Some races still too close to call, but GOP gains at the Capitol
November 4th, 2010
Lincoln, NE – Some races are still too close to call in the Nebraska Legislature, but it appears the GOP has made some gains to its majority.
Before the election, Republicans outnumbered Democrats 32-17 in the officially nonpartisan Legislature. Following the election, Republicans appear to have picked up one seat. There are a handful of races likely headed toward recounts before the final number is official. Even two Democratic incumbents who won, did so by small margins. Senator Danielle Conrad from Lincoln won by 90 votes, Senator Norm Wallman of Cortland, south of Lincoln, won by 650. Political Science Professor John Hibbing said that shows just how strongly Republicans performed in the election. “Generally you do see that pattern,” he said. “It was a tough time for Democratic incumbents and the Democrats are probably happy just to get out of there as well as they did.”
State Democratic Party Chair Vic Covalt said he’s happy with the results. Democrats fielded candidates in only 10 of 24 legislative races, and won eight of those. “Eight Democrats out of 24 seats is about what the Democrats represent in the state,” he said. “So I guess we held our own.”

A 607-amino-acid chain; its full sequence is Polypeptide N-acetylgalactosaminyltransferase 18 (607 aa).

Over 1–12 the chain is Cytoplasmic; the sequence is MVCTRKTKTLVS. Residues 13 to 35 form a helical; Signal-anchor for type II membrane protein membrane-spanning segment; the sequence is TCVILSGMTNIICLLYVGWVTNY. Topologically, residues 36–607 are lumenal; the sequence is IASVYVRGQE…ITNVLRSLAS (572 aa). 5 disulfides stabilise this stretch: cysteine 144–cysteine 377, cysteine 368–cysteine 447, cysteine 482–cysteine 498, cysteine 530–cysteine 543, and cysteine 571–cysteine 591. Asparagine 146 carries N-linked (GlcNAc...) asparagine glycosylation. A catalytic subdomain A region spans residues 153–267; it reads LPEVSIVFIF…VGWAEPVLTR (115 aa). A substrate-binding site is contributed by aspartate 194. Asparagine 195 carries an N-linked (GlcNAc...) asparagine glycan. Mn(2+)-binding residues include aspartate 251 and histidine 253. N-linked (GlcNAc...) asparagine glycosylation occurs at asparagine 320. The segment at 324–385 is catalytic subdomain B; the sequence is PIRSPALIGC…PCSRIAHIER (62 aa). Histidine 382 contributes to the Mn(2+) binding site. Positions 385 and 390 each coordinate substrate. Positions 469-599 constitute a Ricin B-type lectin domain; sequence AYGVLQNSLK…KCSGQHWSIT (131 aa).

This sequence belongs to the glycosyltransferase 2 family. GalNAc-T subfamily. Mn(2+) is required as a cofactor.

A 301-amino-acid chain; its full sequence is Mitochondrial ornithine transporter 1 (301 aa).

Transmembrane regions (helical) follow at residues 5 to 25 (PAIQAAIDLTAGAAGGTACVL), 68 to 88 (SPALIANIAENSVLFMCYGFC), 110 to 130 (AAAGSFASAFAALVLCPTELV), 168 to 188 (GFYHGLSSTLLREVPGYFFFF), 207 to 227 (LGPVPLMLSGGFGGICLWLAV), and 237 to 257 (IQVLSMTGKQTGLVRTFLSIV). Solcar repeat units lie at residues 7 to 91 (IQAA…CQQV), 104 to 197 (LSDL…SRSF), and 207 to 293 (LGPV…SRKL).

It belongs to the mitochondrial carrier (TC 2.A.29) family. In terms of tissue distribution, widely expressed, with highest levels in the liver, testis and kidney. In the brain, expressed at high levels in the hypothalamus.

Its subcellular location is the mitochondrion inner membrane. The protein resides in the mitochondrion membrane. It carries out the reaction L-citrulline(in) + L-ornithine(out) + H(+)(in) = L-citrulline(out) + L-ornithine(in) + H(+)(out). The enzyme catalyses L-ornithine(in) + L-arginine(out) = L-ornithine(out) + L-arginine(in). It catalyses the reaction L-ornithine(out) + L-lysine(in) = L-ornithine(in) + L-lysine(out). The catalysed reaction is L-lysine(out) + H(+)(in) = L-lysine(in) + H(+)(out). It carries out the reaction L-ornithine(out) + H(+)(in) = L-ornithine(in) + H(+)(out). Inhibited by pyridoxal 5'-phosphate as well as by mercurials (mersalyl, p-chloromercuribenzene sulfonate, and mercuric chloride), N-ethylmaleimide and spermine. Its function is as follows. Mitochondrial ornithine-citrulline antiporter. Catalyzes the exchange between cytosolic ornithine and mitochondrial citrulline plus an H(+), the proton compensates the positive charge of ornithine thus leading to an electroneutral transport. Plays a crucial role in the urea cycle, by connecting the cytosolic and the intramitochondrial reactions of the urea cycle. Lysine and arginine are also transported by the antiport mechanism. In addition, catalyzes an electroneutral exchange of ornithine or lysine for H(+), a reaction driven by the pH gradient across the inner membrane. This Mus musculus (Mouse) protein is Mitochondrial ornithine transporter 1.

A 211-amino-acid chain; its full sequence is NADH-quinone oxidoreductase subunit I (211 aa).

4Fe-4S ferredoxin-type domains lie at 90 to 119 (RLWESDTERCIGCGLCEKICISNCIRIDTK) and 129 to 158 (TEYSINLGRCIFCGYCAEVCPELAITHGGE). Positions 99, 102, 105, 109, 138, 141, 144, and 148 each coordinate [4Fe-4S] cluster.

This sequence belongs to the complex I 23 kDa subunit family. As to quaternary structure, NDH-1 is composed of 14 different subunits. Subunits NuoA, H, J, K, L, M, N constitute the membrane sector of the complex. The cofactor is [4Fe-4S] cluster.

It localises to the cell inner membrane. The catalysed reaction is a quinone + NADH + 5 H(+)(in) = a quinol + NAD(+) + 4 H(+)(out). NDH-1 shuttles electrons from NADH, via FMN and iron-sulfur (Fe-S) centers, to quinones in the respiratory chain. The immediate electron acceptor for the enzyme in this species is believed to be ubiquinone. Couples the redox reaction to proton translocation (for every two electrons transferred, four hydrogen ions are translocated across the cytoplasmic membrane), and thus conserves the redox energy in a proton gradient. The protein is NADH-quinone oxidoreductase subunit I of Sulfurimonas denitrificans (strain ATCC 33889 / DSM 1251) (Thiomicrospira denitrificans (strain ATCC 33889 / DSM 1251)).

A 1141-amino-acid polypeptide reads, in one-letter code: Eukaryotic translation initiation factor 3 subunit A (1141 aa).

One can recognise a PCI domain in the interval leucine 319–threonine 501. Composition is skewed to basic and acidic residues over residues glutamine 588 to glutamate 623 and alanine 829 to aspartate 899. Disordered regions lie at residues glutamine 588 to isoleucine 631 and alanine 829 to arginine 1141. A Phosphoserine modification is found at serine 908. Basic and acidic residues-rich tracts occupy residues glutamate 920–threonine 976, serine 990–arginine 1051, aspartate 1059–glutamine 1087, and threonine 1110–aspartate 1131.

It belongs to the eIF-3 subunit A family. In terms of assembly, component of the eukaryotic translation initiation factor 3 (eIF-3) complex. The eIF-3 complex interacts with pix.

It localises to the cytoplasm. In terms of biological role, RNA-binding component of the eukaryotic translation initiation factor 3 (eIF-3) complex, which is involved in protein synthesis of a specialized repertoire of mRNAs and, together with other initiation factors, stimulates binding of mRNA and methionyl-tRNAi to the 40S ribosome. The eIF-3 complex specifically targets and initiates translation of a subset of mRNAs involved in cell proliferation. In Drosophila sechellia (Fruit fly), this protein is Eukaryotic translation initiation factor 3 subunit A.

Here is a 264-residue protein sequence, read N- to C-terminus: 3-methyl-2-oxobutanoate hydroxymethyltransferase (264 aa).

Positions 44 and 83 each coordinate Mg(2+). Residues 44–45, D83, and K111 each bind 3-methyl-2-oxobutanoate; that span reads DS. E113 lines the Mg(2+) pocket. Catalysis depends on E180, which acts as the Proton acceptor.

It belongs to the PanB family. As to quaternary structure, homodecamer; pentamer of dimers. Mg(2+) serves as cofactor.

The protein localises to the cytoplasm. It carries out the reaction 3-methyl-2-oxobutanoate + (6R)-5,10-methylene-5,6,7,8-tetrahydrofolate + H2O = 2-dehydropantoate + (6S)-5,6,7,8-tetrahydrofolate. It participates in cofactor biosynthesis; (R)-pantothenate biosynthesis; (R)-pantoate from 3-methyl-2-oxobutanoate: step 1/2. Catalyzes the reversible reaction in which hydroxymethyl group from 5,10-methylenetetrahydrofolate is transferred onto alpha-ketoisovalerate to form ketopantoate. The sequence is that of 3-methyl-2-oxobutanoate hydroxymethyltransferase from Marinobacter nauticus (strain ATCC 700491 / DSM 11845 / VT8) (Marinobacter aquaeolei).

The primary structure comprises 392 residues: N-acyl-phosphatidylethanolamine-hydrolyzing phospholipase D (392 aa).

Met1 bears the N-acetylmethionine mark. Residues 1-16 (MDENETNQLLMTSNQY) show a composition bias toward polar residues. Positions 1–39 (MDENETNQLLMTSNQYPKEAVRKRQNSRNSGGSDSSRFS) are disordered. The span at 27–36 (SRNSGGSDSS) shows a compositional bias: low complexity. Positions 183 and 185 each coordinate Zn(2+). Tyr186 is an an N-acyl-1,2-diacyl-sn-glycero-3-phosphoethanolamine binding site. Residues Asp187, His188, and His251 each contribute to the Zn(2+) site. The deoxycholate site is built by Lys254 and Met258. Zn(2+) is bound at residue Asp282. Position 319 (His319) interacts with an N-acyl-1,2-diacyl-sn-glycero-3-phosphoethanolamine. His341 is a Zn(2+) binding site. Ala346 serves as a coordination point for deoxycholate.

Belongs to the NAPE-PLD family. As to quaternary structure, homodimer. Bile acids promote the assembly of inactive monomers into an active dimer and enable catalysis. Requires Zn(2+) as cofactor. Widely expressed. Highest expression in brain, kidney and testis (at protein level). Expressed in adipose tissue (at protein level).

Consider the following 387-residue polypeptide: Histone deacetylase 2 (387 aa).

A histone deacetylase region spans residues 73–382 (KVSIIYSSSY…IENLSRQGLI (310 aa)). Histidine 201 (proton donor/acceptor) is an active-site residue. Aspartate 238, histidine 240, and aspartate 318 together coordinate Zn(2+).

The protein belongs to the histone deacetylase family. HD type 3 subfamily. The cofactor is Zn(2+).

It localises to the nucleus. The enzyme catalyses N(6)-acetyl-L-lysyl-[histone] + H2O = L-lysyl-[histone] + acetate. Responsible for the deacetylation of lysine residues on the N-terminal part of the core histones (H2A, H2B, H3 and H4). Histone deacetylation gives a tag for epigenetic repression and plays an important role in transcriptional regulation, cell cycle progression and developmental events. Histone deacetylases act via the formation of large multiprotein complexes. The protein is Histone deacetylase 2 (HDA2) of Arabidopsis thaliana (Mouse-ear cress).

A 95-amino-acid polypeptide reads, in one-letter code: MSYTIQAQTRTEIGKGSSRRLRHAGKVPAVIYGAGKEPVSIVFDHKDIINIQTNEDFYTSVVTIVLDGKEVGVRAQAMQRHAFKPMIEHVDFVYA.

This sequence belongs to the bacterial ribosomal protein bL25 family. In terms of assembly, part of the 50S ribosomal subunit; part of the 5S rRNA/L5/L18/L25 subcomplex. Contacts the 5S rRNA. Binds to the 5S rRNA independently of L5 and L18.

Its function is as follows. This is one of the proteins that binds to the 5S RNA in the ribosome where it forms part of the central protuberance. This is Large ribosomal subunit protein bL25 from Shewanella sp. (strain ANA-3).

Covalt said the issue for Democrats in the legislative races was one of quantity not quality. “So if you look at them from that point of view,” he said, “we only suffered two defeats in 10 attempts. That’s pretty good for us.”
The Unicameral is officially non partisan, but Covalt and State Republican Party Chair Mark Fahleson both say the parties support candidates who reflect the priorities of the respective parties. “Whether there’s a label behind it or not,” Fahleson said, “we want to put people in positions where they can enact public policy which will further many of the platforms of the Republican Party.”
Fahleson said the state party support of candidates was not so much financial but primarily other campaign support. He said the election is a reflection of the Republican leadership already in place at the state capitol. “I think it sends a clear message that Nebraskans want a balanced budget,” he said. “They don’t want our taxes raised, and they like what Gov. Heineman and his team is doing here in Nebraska.”
Political Science Professor Hibbing teaches at the University of Nebraska-Lincoln. He said Nebraskans are strongly committed to the nonpartisan notion of the Unicameral and would resist a change. At the same time, he knows the political parties are part of the scene. “The partisan forces are so strong that even an attempt to put a non partisan label on it,” he said, “can only do so much.”
Despite what partisan forces may be in place, Hibbing said voting patterns at the Legislature don’t follow party lines all that much and in fact, tend to have more of a rural/urban split.
Comments are closed.
- Social Media & Politics: A good mix?
- Activate85; Grassroots Effort to Raise Voter Turnout
- History shows Nebraska ballot campaigns have big passion, low success
- Ashford confident with narrow lead on Terry in second district
- Democrats stressing gridlock in bids to unseat 1st and 3rd District Republicans